Can someone help me identify whether this kind of pipe contains asbestos? I know that testing is the sure way to tell. However, maybe it's possible to rule it out from a picture...I'm not sure what asbestos flue pipes looks like.

Here are two pictures.

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The picture showing the long length shows the top of the pipe that goes through the roof. And the lettering seems to read

"JM Transite flue pipe for gas venting"

The second picture shows where the pipe enters the attic. This pipe use to go down to a gas floor heater unit. The floor heaters have been removed. I'm sure you're wondering what the orange flexible pipe is. Well, when the previous owner removed the floor heaters and added forced air heating, they ran gas from floor heater gas line to the attic. And I guess they used the vent pipe as a path for the flexible gas tubing to reach the attic.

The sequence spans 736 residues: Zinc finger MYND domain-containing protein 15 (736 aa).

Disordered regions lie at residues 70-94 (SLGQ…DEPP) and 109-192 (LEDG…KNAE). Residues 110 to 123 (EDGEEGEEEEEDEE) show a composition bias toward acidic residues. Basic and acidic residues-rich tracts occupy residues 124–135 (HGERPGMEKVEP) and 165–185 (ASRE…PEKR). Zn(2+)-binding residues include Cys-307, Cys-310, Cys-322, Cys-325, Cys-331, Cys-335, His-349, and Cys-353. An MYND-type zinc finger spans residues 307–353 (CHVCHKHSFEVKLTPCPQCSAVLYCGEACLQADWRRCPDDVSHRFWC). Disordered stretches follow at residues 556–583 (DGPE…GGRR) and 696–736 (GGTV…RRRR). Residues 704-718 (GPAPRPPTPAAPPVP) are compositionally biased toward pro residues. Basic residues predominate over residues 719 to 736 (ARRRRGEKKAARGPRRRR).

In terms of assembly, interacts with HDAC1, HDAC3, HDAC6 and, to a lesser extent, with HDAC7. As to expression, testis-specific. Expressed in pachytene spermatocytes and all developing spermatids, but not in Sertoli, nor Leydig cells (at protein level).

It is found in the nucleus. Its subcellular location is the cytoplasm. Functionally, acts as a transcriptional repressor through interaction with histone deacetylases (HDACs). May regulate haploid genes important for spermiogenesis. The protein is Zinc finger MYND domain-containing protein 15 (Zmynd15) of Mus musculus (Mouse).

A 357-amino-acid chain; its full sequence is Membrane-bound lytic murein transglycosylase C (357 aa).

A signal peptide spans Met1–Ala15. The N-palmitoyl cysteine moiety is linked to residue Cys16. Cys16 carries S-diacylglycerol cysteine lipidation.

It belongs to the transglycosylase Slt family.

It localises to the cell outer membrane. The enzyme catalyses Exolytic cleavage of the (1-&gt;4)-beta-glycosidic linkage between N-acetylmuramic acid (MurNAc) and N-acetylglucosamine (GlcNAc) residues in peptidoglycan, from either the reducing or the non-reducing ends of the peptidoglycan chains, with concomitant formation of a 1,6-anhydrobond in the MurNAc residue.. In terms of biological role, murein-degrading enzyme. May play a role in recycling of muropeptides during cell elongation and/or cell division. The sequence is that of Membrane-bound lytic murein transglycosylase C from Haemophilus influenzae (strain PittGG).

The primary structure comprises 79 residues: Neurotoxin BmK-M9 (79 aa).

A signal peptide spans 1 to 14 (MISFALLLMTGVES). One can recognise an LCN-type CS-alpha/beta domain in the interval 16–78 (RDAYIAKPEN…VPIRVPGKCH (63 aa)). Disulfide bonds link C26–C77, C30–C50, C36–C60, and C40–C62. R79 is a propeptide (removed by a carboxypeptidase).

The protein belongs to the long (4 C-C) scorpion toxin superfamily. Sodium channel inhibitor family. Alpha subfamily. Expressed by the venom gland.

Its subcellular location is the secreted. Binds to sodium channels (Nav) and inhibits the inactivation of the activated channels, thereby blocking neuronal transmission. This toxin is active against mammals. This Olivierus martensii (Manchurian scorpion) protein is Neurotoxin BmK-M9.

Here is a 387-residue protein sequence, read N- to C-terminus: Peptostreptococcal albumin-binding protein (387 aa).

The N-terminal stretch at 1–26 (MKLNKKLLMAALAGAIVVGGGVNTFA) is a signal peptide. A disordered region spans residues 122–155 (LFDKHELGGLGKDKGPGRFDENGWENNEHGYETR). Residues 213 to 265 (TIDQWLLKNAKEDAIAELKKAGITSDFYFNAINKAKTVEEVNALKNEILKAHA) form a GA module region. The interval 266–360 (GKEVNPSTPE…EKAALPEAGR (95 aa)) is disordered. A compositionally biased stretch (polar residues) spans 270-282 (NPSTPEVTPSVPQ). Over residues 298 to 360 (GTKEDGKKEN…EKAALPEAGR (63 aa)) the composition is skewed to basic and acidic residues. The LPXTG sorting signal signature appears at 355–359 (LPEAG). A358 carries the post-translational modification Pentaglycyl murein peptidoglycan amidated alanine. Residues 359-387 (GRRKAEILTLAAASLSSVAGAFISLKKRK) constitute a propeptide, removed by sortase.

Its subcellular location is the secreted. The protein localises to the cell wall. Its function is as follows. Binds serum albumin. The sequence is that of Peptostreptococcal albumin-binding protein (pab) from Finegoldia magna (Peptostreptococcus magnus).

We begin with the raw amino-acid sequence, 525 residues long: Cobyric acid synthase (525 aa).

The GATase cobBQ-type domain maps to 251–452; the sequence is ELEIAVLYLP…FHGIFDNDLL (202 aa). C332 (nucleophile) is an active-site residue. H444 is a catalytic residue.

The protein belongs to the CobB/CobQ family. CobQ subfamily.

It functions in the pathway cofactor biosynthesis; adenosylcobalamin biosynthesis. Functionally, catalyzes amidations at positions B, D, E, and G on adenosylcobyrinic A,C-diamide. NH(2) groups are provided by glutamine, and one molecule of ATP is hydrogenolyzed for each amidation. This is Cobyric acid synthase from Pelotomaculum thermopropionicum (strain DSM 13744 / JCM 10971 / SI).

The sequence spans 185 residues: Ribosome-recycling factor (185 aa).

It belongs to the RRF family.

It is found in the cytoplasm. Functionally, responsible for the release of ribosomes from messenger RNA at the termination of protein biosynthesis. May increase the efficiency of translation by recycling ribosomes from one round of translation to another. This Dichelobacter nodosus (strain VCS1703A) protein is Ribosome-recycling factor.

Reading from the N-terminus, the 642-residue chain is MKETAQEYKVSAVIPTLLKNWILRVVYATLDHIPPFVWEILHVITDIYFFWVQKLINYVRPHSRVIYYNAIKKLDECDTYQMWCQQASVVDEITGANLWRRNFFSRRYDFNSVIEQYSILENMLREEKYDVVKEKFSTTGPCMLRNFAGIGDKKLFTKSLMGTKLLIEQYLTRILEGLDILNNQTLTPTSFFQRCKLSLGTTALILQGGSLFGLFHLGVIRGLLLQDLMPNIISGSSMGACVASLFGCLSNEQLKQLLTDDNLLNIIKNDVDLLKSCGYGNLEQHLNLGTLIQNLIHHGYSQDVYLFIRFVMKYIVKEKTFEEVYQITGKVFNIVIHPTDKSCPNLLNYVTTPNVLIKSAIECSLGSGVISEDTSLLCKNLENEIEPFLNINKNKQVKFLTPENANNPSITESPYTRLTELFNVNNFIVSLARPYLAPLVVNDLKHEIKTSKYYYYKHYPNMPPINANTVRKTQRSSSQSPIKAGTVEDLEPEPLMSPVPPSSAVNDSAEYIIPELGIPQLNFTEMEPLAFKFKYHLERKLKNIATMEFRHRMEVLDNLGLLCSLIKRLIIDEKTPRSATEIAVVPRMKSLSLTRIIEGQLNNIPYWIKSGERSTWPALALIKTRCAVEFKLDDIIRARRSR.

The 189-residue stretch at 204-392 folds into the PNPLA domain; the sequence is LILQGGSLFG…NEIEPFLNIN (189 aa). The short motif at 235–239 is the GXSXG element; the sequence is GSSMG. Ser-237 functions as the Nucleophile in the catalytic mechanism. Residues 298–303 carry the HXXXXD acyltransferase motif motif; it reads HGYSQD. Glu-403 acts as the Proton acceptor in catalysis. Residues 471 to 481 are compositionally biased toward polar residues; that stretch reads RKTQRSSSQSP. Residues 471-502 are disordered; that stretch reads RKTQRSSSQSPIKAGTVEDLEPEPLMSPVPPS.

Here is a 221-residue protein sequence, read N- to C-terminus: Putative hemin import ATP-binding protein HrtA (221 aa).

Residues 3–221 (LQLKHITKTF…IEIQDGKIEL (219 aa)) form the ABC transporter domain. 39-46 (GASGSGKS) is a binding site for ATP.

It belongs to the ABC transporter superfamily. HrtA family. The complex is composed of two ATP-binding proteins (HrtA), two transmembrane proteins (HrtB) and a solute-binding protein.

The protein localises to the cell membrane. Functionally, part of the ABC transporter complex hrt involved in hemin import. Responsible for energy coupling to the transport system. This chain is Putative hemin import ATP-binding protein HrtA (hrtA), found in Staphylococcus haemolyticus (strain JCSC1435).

If this IS asbestos, what is the best plan of action?


Some research: "Transite is a trade name for Johns-Manville asbestos-cement products made to specific formulations. For example, a line of Transite electrical ducts had 15 to 25% chrysotile asbestos, 45 to 55% Portland cement and 25 to 35% silica flour. I have seen a lot of asbestos-cement products in the US without the name “Transite,” not surprising since CertainTeed, National Gypsum, GAF Corporation, Celotex, Nicolet and others also produced it. I have never seen the name “Transite” used in connection with asbestos-cement products outside the US, where major producers included Eternit, Saint Gobain and James Hardie."

1 Answer 1


Searching online using the phrase ""Transite flue pipe" leads to a large number of hits that indicate this type of pipe is for sure an asbestos cement pipe. It does need to be handled as a hazardous material when working with it and removing it.

Transite piping was commonly used as a flue pipe and chimney liner for gas appliance venting. It has had to be discontinued from use because the inside of the pipe would degrade from age, use and temperature changes and then start to flake off. With enough flaking the pipe could become blocked and cause serious problems with gas appliance back drafting.

Check with local requirements with regard to disposal requirements for this material.

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